2018 PBA Gene Carter's Pro Shop Classic

We're Still Marveling At Anthony Simonsen's Back-up Brilliance

We're Still Marveling At Anthony Simonsen's Back-up Brilliance

Anthony Simonsen reverted to a back-up ball shot to win another PBA championship.

Aug 20, 2018 by Michael Gilley
Simonsen's Bag Of Tricks Wins Gene Carter

Bowling isn’t just about being able to find the right line and smashing the pocket. It also involves a lot of creativity to find the best possible combination of your game, the right ball, the right line, the right conditions, and then the guts to make those shots.

Sometimes, it takes thinking outside the box to get the job done.

Anthony Simonsen did something on Sunday afternoon during match play that few bowlers in the world have the skill, guts, and creativity to do. 

He started throwing a back-up ball.

Before understanding how crazy this sounds, think about how well Simonsen was bowling before he made this bold move. 

During qualifying, Simonsen was +223 and averaging 231.86 after seven games. In the cashers round, he was +97, averaging 218.5 after four games Sunday morning.

Then, during the first eight games of match play, Simonsen shot +191 and continued to average 223.88. He was also 5-3 in his matches. That meant, before making the jump, Simonsen was +511 and had been averaging 226.89 for 19 games.

It’s not like he was bowling poorly. But during games 9 and 10 of match-play, he shot 170 and 199 to lose both matches. Simonsen was holding on to that fourth and final spot for the stepladder finals by a thread. 

Matt Sanders was making a charge (Game 8: 238, Game 9: 267, Game 10: 205) and was 3-0 in his last three matches.

During the fill ball of game 10, Simonsen grabbed his urethane ball, stepped to the left, and launched a shot up the left side of the lane… with a back-up ball.

He liked what he saw.

In game 12, Simonsen continued to throw the back-up shot and went for a cool 245 plus a win.

At the same time, Matt Sanders lit up the scoreboard with a 279, going around Simonsen for third, while E.J. Tackett struggled and fell to fifth.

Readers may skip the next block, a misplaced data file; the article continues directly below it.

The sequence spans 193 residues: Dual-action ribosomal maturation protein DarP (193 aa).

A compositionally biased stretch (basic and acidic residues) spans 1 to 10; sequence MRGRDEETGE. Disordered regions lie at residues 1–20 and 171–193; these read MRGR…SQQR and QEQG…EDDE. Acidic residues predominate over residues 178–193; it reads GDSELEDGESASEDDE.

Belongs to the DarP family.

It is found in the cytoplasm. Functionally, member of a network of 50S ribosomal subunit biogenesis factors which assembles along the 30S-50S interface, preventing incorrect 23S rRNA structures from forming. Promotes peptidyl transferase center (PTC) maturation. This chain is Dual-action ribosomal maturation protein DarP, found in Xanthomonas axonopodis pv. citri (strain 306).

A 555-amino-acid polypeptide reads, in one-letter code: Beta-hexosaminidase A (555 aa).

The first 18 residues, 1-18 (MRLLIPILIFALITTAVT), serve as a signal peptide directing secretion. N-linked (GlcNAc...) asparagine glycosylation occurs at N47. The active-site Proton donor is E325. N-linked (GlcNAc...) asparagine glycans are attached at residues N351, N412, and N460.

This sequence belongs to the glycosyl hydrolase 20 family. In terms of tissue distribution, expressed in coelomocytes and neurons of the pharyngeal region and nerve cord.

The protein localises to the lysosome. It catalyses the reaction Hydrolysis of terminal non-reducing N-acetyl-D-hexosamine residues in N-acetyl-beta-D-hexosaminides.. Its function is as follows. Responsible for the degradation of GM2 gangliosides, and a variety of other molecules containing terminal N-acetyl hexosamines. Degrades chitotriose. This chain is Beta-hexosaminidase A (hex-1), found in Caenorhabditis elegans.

Simonsen was still sitting fourth at the start of the 12th game of match play.

Because the final game was a position round, this meant that Simonsen was going to face-off against the hot-handed Sanders.

Prior to the match, Simonsen let Sanders know about his back-up ball strategy. Sanders is a left-handed bowler who was also playing a similar line with a urethane ball. As a result, both men would attack the lanes from the same side even though one is right-handed and the other is left-handed.

Both began striking in game 12—a lot. In the end, Simonsen held off Sanders 268-242, and Simonsen secured the No. 1 seed for the stepladder finals.

After Sanders took out No. 4 seed Kyle Troup and No. 2 seed Kameron Doyle, Sanders met up with Simonsen in the final championship match.

Again, Simonsen defeated Sanders in the championship final, 216-194, throwing the back-up shot.

During his final three games throwing the back-up ball, Simonsen shot 729, averaged 243.00 and went 3-0. 

Simonsen's brilliant decision to make a radical change in his strategy even though he had been scoring well all weekend not only saved his chances at finals, but it also won him another PBA championship. 

Welcome to the age of two-handed, urethane back-up ball, championship-level bowling.

Watch the drama unfold here in full during the stepladder final:

Gene Carter's Pro Shop - Stepladder Matches

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